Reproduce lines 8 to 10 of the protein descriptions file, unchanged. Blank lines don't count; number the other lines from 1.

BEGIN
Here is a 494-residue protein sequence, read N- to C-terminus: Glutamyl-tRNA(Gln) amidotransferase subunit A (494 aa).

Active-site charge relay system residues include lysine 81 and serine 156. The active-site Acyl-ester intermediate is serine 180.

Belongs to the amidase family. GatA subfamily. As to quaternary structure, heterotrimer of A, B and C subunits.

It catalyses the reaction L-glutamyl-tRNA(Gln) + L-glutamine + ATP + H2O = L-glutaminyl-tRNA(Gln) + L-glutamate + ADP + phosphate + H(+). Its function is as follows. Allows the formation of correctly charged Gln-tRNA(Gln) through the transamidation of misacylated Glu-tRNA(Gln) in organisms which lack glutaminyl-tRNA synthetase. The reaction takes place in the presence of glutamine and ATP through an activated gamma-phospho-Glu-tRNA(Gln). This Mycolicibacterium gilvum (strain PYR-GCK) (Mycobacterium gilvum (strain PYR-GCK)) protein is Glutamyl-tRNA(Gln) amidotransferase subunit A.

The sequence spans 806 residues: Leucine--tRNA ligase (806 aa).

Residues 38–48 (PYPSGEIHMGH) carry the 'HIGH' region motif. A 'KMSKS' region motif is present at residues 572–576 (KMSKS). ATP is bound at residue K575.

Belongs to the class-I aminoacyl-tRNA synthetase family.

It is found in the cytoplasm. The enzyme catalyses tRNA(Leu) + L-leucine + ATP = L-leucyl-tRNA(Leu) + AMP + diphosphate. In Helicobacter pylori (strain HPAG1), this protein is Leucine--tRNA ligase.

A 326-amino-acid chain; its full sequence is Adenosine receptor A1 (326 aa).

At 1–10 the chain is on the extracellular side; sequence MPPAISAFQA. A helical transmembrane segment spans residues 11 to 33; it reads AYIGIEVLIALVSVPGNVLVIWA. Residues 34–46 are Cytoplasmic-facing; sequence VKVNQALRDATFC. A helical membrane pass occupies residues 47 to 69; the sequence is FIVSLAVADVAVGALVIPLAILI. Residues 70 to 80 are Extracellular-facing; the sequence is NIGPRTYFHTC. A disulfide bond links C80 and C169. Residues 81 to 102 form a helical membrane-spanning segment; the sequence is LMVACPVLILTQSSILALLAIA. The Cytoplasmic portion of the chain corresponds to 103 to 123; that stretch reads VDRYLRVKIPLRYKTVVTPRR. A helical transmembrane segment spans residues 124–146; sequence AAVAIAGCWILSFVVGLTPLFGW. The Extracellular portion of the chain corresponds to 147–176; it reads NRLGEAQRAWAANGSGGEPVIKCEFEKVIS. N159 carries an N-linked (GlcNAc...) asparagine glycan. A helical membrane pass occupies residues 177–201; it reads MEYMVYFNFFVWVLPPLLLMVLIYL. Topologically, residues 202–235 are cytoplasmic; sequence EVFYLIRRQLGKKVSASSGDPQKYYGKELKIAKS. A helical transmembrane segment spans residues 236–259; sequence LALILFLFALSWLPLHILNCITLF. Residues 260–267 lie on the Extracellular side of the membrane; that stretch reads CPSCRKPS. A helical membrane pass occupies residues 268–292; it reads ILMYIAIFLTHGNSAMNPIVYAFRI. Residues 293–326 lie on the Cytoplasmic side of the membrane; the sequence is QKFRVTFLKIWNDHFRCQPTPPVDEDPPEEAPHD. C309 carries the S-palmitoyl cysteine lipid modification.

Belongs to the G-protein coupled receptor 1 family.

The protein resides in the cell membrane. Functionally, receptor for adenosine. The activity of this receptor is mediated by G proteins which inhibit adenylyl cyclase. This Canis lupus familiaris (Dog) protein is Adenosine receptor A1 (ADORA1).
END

It is found in the cytoplasm. The enzyme catalyses tRNA(Leu) + L-leucine + ATP = L-leucyl-tRNA(Leu) + AMP + diphosphate. In Helicobacter pylori (strain HPAG1), this protein is Leucine--tRNA ligase.

A 326-amino-acid chain; its full sequence is Adenosine receptor A1 (326 aa).

At 1–10 the chain is on the extracellular side; sequence MPPAISAFQA. A helical transmembrane segment spans residues 11 to 33; it reads AYIGIEVLIALVSVPGNVLVIWA. Residues 34–46 are Cytoplasmic-facing; sequence VKVNQALRDATFC. A helical membrane pass occupies residues 47 to 69; the sequence is FIVSLAVADVAVGALVIPLAILI. Residues 70 to 80 are Extracellular-facing; the sequence is NIGPRTYFHTC. A disulfide bond links C80 and C169. Residues 81 to 102 form a helical membrane-spanning segment; the sequence is LMVACPVLILTQSSILALLAIA. The Cytoplasmic portion of the chain corresponds to 103 to 123; that stretch reads VDRYLRVKIPLRYKTVVTPRR. A helical transmembrane segment spans residues 124–146; sequence AAVAIAGCWILSFVVGLTPLFGW. The Extracellular portion of the chain corresponds to 147–176; it reads NRLGEAQRAWAANGSGGEPVIKCEFEKVIS. N159 carries an N-linked (GlcNAc...) asparagine glycan. A helical membrane pass occupies residues 177–201; it reads MEYMVYFNFFVWVLPPLLLMVLIYL. Topologically, residues 202–235 are cytoplasmic; sequence EVFYLIRRQLGKKVSASSGDPQKYYGKELKIAKS. A helical transmembrane segment spans residues 236–259; sequence LALILFLFALSWLPLHILNCITLF. Residues 260–267 lie on the Extracellular side of the membrane; that stretch reads CPSCRKPS. A helical membrane pass occupies residues 268–292; it reads ILMYIAIFLTHGNSAMNPIVYAFRI. Residues 293–326 lie on the Cytoplasmic side of the membrane; the sequence is QKFRVTFLKIWNDHFRCQPTPPVDEDPPEEAPHD. C309 carries the S-palmitoyl cysteine lipid modification.